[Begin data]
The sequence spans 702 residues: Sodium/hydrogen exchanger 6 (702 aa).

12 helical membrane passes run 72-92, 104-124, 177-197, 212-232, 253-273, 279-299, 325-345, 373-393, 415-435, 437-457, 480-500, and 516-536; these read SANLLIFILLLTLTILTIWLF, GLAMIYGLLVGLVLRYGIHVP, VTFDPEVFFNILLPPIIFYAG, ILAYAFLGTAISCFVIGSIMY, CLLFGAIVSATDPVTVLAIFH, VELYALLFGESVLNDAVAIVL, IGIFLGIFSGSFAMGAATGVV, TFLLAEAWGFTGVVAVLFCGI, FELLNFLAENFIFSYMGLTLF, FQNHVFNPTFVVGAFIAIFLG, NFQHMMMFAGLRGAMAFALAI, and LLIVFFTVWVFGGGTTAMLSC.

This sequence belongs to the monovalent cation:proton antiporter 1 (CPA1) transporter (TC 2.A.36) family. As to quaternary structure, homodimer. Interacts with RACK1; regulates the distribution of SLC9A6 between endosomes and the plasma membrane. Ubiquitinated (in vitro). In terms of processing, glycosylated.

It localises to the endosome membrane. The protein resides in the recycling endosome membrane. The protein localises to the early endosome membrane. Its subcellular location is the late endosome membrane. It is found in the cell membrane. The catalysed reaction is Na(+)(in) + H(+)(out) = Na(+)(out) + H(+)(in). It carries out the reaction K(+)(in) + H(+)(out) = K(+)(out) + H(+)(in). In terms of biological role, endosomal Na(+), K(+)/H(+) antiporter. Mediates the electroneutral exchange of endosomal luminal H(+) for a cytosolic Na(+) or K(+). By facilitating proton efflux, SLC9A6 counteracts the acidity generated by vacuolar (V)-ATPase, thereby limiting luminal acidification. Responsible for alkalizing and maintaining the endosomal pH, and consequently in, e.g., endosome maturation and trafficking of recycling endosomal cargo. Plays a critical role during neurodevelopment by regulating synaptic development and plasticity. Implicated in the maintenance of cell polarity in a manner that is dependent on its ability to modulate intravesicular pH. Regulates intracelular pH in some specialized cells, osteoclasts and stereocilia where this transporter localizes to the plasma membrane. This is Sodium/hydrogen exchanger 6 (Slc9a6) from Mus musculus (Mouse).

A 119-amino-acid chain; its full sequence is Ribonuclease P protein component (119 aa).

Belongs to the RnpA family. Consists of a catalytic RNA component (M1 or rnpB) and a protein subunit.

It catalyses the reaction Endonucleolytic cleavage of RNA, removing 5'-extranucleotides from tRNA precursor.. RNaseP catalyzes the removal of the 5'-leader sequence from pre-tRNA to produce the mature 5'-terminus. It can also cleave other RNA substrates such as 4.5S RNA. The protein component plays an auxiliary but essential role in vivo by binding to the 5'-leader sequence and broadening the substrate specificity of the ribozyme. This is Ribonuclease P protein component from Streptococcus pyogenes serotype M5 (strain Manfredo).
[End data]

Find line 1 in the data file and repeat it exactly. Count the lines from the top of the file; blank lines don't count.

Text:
The sequence spans 702 residues: Sodium/hydrogen exchanger 6 (702 aa).